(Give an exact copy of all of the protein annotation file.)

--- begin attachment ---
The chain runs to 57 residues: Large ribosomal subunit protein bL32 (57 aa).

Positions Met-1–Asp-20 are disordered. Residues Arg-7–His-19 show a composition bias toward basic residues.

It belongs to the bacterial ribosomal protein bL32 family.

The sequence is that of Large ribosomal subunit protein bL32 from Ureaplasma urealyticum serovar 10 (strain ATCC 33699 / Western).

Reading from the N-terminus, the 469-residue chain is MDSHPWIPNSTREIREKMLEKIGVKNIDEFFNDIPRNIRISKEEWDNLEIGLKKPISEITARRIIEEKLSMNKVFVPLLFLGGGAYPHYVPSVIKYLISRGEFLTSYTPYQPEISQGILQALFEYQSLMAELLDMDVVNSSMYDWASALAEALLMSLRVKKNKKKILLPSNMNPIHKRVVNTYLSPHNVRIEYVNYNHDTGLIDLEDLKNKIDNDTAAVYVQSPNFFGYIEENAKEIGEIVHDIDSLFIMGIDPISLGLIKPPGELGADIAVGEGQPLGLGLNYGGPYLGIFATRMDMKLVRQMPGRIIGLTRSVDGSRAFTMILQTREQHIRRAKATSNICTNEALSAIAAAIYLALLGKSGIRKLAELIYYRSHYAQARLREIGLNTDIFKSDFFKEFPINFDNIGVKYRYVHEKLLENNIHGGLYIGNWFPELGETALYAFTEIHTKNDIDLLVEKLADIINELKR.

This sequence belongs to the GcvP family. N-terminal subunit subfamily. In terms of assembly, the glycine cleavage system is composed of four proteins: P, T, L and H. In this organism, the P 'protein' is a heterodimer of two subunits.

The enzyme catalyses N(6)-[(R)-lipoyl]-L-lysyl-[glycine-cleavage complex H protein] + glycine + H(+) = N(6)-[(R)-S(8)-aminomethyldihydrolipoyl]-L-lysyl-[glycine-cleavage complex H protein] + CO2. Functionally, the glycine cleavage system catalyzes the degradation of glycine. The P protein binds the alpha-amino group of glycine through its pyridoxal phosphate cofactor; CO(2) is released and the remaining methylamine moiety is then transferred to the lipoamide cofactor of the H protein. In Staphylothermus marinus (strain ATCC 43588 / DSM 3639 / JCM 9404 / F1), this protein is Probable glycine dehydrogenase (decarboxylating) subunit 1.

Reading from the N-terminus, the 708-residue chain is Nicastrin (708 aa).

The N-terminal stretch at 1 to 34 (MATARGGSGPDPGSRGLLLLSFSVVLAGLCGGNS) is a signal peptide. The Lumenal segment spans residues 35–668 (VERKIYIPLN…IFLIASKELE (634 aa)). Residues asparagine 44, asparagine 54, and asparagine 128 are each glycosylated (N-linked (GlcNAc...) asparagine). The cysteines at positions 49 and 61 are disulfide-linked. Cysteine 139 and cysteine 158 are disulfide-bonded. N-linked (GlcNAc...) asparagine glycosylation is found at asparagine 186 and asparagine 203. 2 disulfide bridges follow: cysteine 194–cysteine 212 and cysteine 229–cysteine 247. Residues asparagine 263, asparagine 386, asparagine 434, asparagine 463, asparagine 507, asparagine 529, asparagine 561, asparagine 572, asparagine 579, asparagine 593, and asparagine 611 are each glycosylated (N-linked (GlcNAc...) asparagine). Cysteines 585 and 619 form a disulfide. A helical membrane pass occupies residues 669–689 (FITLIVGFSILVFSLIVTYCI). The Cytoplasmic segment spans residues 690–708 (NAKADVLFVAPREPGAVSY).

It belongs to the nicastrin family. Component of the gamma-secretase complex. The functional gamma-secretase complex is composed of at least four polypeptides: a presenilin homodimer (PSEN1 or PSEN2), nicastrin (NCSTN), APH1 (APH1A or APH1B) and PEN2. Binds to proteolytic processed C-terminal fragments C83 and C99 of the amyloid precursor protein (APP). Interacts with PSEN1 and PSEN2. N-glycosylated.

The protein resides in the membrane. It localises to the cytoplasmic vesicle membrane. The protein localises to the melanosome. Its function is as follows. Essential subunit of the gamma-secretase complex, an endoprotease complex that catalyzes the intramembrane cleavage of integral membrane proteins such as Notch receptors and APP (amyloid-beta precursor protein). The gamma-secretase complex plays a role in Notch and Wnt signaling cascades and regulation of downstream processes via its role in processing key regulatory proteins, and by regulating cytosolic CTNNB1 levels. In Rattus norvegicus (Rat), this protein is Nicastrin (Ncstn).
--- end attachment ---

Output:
The chain runs to 57 residues: Large ribosomal subunit protein bL32 (57 aa).

Positions Met-1–Asp-20 are disordered. Residues Arg-7–His-19 show a composition bias toward basic residues.

It belongs to the bacterial ribosomal protein bL32 family.

The sequence is that of Large ribosomal subunit protein bL32 from Ureaplasma urealyticum serovar 10 (strain ATCC 33699 / Western).

Reading from the N-terminus, the 469-residue chain is MDSHPWIPNSTREIREKMLEKIGVKNIDEFFNDIPRNIRISKEEWDNLEIGLKKPISEITARRIIEEKLSMNKVFVPLLFLGGGAYPHYVPSVIKYLISRGEFLTSYTPYQPEISQGILQALFEYQSLMAELLDMDVVNSSMYDWASALAEALLMSLRVKKNKKKILLPSNMNPIHKRVVNTYLSPHNVRIEYVNYNHDTGLIDLEDLKNKIDNDTAAVYVQSPNFFGYIEENAKEIGEIVHDIDSLFIMGIDPISLGLIKPPGELGADIAVGEGQPLGLGLNYGGPYLGIFATRMDMKLVRQMPGRIIGLTRSVDGSRAFTMILQTREQHIRRAKATSNICTNEALSAIAAAIYLALLGKSGIRKLAELIYYRSHYAQARLREIGLNTDIFKSDFFKEFPINFDNIGVKYRYVHEKLLENNIHGGLYIGNWFPELGETALYAFTEIHTKNDIDLLVEKLADIINELKR.

This sequence belongs to the GcvP family. N-terminal subunit subfamily. In terms of assembly, the glycine cleavage system is composed of four proteins: P, T, L and H. In this organism, the P 'protein' is a heterodimer of two subunits.

The enzyme catalyses N(6)-[(R)-lipoyl]-L-lysyl-[glycine-cleavage complex H protein] + glycine + H(+) = N(6)-[(R)-S(8)-aminomethyldihydrolipoyl]-L-lysyl-[glycine-cleavage complex H protein] + CO2. Functionally, the glycine cleavage system catalyzes the degradation of glycine. The P protein binds the alpha-amino group of glycine through its pyridoxal phosphate cofactor; CO(2) is released and the remaining methylamine moiety is then transferred to the lipoamide cofactor of the H protein. In Staphylothermus marinus (strain ATCC 43588 / DSM 3639 / JCM 9404 / F1), this protein is Probable glycine dehydrogenase (decarboxylating) subunit 1.

Reading from the N-terminus, the 708-residue chain is Nicastrin (708 aa).

The N-terminal stretch at 1 to 34 (MATARGGSGPDPGSRGLLLLSFSVVLAGLCGGNS) is a signal peptide. The Lumenal segment spans residues 35–668 (VERKIYIPLN…IFLIASKELE (634 aa)). Residues asparagine 44, asparagine 54, and asparagine 128 are each glycosylated (N-linked (GlcNAc...) asparagine). The cysteines at positions 49 and 61 are disulfide-linked. Cysteine 139 and cysteine 158 are disulfide-bonded. N-linked (GlcNAc...) asparagine glycosylation is found at asparagine 186 and asparagine 203. 2 disulfide bridges follow: cysteine 194–cysteine 212 and cysteine 229–cysteine 247. Residues asparagine 263, asparagine 386, asparagine 434, asparagine 463, asparagine 507, asparagine 529, asparagine 561, asparagine 572, asparagine 579, asparagine 593, and asparagine 611 are each glycosylated (N-linked (GlcNAc...) asparagine). Cysteines 585 and 619 form a disulfide. A helical membrane pass occupies residues 669–689 (FITLIVGFSILVFSLIVTYCI). The Cytoplasmic segment spans residues 690–708 (NAKADVLFVAPREPGAVSY).

It belongs to the nicastrin family. Component of the gamma-secretase complex. The functional gamma-secretase complex is composed of at least four polypeptides: a presenilin homodimer (PSEN1 or PSEN2), nicastrin (NCSTN), APH1 (APH1A or APH1B) and PEN2. Binds to proteolytic processed C-terminal fragments C83 and C99 of the amyloid precursor protein (APP). Interacts with PSEN1 and PSEN2. N-glycosylated.

The protein resides in the membrane. It localises to the cytoplasmic vesicle membrane. The protein localises to the melanosome. Its function is as follows. Essential subunit of the gamma-secretase complex, an endoprotease complex that catalyzes the intramembrane cleavage of integral membrane proteins such as Notch receptors and APP (amyloid-beta precursor protein). The gamma-secretase complex plays a role in Notch and Wnt signaling cascades and regulation of downstream processes via its role in processing key regulatory proteins, and by regulating cytosolic CTNNB1 levels. In Rattus norvegicus (Rat), this protein is Nicastrin (Ncstn).